Fast Five Quiz: Can You Answer These Challenging Orthopedic Questions?

James W. Pritchett, MD; Craig C. Young, MD


March 14, 2017

The clinician should make a general observation for the presence of any predisposing factors, which may include the following:

  • Gait (walking and running)—inversion/eversion of the hindfoot;

  • Femoral anteversion or tibial torsion;

  • Genu varus, genu valgus, or genu recurvatum; and

  • Foot with pes planus or pronation.

The quality of the knee pain typically varies from dull and achy to sharp and shooting; occasionally, a burning sensation may be noted.

Some activities that frequently trigger symptomatology are stair climbing, uphill running, hiking, deep knee bends, and squatting. The pain is often not noted until completion of the activity. The patient may also complain of pain with prolonged sitting in which the knees are in flexion.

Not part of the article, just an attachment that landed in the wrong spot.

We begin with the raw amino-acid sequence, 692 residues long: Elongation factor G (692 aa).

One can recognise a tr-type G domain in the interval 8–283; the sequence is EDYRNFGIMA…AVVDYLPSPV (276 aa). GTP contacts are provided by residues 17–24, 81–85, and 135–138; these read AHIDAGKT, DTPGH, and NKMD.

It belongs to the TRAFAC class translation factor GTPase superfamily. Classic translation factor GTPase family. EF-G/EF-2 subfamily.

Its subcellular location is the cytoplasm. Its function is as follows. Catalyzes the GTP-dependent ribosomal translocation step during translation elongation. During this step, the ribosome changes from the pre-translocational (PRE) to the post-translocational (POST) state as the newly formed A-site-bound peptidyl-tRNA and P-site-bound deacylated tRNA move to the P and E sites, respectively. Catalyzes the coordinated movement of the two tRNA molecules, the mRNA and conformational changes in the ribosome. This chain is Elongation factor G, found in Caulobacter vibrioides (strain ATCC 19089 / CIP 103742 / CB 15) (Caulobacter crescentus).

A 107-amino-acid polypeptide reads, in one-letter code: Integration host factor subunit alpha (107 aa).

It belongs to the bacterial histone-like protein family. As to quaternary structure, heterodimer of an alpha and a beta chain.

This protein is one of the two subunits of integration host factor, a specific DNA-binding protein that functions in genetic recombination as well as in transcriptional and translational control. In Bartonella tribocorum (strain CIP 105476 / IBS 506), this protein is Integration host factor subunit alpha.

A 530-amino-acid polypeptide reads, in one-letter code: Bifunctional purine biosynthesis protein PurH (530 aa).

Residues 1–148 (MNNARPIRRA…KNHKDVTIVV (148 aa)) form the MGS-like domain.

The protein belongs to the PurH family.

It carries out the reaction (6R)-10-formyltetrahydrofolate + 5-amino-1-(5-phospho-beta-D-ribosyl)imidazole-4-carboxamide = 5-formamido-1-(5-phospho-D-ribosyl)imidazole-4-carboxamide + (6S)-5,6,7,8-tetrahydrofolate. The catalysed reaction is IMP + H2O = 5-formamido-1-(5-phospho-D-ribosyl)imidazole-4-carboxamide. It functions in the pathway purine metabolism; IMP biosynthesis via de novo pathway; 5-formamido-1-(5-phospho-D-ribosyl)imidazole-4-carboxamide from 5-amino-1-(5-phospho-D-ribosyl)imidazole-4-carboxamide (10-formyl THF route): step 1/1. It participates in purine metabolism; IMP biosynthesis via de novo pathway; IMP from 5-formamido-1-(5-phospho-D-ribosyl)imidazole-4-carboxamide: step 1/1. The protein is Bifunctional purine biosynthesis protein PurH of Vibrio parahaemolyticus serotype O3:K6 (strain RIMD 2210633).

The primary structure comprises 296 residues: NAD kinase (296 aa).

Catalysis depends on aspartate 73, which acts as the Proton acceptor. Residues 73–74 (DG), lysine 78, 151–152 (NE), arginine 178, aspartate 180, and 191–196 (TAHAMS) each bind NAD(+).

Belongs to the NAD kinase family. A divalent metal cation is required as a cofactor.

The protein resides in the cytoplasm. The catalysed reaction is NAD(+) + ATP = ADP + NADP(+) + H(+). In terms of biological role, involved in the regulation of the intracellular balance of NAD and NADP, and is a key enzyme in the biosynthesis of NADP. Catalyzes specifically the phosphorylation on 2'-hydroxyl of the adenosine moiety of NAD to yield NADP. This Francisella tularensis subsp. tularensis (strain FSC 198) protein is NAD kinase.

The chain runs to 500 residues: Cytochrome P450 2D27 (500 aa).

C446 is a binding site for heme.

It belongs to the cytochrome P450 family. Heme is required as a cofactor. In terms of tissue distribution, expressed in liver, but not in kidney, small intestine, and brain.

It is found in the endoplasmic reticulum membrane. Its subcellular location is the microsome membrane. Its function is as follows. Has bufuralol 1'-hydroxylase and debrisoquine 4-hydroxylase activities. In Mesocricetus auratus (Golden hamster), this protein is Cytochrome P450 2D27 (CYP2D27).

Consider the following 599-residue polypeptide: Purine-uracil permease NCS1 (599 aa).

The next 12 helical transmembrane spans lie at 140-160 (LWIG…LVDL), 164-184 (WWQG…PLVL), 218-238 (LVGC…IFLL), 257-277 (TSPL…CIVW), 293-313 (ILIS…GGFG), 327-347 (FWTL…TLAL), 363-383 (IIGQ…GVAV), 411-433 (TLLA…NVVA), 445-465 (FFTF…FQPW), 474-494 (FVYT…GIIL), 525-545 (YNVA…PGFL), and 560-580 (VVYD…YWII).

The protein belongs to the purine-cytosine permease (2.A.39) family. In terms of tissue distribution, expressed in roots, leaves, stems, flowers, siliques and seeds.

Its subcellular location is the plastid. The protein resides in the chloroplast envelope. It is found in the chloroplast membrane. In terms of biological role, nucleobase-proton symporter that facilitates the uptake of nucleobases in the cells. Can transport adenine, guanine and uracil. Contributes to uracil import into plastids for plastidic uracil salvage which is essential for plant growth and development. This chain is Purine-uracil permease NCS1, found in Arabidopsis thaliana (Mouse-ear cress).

Pain may be related to trauma, most frequently from falls onto the anterior knee or from the impact of the knees on the dashboard in motor vehicle accidents. Most commonly, though, an inciting event cannot be determined.

For more on patellofemoral joint syndrome, read here.


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